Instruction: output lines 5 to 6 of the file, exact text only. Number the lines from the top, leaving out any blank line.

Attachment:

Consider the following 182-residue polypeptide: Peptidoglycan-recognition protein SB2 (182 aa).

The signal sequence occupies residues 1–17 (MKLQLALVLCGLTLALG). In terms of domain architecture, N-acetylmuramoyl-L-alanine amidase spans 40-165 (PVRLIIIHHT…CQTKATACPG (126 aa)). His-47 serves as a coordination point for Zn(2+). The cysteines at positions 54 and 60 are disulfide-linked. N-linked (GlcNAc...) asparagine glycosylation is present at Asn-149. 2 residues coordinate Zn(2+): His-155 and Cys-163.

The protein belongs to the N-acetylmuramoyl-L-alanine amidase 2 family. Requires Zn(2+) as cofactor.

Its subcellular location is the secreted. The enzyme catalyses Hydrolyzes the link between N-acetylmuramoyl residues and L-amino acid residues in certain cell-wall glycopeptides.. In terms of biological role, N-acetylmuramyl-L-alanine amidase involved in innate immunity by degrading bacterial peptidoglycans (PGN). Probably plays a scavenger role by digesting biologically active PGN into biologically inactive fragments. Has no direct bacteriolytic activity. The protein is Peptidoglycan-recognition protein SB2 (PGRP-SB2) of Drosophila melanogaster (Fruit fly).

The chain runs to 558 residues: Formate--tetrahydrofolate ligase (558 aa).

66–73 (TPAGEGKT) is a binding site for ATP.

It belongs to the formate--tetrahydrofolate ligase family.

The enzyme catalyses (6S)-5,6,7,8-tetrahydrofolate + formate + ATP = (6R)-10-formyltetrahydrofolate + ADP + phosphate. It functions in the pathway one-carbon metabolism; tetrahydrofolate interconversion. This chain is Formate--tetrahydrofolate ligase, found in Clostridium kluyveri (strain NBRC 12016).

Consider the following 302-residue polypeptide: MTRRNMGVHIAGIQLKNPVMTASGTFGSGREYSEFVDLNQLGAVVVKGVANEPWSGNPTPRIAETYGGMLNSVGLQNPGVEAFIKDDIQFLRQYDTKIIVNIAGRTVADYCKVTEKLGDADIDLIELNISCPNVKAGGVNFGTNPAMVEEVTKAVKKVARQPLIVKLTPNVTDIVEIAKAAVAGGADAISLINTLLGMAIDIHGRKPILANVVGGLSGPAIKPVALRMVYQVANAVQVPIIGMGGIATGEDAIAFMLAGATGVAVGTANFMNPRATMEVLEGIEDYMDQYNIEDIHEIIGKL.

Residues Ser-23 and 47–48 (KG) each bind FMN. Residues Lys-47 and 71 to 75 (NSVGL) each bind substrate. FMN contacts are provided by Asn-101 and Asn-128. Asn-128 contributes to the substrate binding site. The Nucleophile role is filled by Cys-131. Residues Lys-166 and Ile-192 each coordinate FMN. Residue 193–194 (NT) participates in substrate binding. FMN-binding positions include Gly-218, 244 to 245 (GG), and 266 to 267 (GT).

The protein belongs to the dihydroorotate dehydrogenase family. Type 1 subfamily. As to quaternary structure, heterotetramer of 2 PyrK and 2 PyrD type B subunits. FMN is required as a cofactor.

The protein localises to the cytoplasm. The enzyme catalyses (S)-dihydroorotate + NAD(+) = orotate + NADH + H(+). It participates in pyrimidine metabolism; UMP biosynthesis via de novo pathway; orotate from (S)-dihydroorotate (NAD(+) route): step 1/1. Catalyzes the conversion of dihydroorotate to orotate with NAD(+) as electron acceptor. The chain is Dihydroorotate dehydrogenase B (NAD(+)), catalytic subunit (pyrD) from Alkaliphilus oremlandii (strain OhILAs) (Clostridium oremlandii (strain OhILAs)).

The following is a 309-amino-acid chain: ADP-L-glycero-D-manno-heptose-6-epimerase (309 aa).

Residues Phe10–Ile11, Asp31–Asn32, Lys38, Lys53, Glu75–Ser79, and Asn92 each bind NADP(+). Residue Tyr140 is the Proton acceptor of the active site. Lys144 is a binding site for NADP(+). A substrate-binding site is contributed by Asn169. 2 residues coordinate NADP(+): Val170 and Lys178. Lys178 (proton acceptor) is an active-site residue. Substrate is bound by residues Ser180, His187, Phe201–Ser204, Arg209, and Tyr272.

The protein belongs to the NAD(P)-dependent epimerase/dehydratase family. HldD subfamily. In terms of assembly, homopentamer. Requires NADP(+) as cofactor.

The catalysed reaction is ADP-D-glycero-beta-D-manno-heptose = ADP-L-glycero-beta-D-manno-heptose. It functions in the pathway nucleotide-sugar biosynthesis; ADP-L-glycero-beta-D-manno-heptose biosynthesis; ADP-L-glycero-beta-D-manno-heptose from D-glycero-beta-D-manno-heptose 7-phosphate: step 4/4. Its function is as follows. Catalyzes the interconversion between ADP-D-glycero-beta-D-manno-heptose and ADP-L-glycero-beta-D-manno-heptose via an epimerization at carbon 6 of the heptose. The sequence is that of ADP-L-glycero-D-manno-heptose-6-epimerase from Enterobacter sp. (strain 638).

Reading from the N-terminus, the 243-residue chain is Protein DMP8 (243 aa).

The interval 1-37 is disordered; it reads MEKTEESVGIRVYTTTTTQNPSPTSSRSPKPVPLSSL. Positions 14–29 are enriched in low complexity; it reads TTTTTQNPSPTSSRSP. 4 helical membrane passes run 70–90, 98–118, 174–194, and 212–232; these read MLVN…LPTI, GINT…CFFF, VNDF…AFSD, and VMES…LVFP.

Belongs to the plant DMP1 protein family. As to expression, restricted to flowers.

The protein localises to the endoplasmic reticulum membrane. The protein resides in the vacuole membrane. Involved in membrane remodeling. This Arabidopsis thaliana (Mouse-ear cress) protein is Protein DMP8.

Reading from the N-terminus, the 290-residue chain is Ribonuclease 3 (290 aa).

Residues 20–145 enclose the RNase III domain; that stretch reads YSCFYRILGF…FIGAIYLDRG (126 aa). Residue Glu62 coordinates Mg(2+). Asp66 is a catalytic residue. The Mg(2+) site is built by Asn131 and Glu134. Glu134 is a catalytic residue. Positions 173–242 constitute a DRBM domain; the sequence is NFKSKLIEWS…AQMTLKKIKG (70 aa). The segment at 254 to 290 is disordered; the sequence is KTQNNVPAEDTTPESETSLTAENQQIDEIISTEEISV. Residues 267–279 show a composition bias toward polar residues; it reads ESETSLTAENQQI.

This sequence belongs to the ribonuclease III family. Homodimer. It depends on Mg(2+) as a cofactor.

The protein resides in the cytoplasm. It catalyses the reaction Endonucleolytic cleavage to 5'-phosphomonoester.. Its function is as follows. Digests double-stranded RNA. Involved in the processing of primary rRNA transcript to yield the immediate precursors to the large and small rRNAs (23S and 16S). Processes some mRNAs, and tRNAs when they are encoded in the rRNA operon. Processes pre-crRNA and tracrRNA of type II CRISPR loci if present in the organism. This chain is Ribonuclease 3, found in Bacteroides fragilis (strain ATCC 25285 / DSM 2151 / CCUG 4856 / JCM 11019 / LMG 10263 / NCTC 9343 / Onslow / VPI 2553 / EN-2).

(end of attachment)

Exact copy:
The chain runs to 558 residues: Formate--tetrahydrofolate ligase (558 aa).

66–73 (TPAGEGKT) is a binding site for ATP.